Archives for posts with tag: time management

At a recent ‘Managing yourself and your PhD course’ I asked attendees to list their issues. The second biggest issue was procrastination.

procratination phdsProcrastination can be defined as “to voluntarily delay an intended course of action despite expecting to be worse off for the delay.” [1] and that’s certainly a problem!

Why do we deliberately not do what we know we should be doing even if it causes us pain?

We end up being stressed, feeling guilty, in a worse situation and gain disapproval from others. This makes it even harder to do anything and can become a downward spiral.

It is basically “a breakdown in our Self Control. You know what you ought to do and you’re not able to bring yourself to do it. It’s that gap between intention and action.” [2]

So how can we overcome it? Top tips include:

1.Have a plan. Now that you don’t have ‘classes’ you have to structure your own time. I tumblr_inline_mjbjohnZlb1qz4rgpnoticed that the biggest issue that PhD students mentioned was all about how to plan and manage activities. If you do not have a plan you will not know where to start and you will not have prioritised your work. Break your work down into sections and tasks. Then make a weekly plan of what you need to do. A daily plan is even better, a to do list might help!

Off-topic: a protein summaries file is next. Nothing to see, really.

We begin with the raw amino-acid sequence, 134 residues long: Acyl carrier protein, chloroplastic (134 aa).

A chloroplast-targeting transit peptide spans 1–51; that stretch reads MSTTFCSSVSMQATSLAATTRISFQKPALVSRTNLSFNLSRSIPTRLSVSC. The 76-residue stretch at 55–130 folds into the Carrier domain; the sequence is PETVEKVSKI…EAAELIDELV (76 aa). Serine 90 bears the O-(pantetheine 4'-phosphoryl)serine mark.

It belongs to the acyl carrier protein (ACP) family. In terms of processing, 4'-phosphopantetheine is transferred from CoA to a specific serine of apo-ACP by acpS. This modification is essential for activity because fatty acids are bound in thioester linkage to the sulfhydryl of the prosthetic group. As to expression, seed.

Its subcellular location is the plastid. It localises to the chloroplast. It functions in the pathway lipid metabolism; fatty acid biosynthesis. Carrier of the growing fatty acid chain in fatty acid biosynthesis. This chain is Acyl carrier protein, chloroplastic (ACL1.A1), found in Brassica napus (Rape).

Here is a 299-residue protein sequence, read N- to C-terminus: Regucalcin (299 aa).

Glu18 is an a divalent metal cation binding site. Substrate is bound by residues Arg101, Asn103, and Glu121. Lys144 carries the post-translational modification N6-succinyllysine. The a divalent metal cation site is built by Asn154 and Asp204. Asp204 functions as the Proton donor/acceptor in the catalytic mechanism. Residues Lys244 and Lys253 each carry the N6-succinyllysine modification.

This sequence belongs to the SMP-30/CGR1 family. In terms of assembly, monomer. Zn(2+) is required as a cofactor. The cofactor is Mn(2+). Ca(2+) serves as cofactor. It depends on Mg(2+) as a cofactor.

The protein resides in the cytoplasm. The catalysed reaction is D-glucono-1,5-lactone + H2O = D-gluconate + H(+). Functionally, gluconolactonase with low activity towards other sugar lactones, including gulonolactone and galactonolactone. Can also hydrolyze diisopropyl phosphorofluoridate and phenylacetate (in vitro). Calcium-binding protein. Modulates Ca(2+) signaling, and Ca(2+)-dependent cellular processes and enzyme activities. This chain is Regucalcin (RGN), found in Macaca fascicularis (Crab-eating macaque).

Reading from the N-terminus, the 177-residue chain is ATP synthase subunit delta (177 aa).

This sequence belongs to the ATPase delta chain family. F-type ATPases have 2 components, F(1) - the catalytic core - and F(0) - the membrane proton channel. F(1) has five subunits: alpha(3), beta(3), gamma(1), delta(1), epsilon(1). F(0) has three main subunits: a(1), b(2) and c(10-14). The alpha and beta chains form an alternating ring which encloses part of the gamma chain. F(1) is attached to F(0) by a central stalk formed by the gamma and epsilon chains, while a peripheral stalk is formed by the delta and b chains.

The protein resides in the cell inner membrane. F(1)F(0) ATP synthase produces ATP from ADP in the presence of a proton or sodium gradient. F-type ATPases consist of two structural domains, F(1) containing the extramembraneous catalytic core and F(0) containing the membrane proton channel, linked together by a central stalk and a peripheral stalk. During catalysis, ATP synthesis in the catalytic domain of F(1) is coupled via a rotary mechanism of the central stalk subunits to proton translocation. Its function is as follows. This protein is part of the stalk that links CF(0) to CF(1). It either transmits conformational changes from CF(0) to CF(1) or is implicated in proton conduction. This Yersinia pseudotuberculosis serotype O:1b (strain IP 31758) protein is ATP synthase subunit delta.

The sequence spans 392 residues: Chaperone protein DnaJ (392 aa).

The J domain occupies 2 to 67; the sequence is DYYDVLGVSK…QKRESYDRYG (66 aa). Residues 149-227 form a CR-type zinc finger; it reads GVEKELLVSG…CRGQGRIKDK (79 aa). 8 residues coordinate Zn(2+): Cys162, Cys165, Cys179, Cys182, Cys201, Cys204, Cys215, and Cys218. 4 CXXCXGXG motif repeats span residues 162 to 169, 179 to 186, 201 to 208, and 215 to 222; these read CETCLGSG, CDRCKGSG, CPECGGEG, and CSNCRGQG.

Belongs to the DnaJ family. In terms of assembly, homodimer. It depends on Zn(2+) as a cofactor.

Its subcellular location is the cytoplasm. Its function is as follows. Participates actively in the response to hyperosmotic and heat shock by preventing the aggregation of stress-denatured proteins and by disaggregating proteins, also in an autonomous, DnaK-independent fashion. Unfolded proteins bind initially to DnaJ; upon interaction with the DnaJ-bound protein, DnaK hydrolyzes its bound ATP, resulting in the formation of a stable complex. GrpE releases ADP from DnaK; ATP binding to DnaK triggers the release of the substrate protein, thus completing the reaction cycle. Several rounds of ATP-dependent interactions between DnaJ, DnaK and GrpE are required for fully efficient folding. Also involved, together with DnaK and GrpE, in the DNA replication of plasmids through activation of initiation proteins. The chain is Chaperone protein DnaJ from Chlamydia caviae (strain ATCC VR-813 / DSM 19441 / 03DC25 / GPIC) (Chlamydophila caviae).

2. Track your progress to help keep motivated. Mark things off as you complete them and don’t be afraid to move things round if you get blocked on one of your tasks e.g. perhaps you need to clarify something with your supervisor. Start the next task instead and then come back to the one that was blocked later on. Seeing your progress will help you feel that you are achieving and keep you on track.

3.Create an environment that suits how you work and remove as many distractions as possible. Be especially aware of digital distractions! Keep off social media and do not keep checking your emails. Make sure you have everything you need, e.g. stapler and staples etc and keep your work space organised so you can find things easily. Check your posture and your computer height, brightness etc to make sure you are comfortable and not creating back pain etc

4.Take breaks. Research takes a lot of focus so you need to take regular breaks to help your mind come back refreshed. Do your work in slots and then have a break e.g. I will read three research articles/write my abstract then I will have a break.

5.Keep your work within working hours and have a home/social life. You are not effective if you work long hours.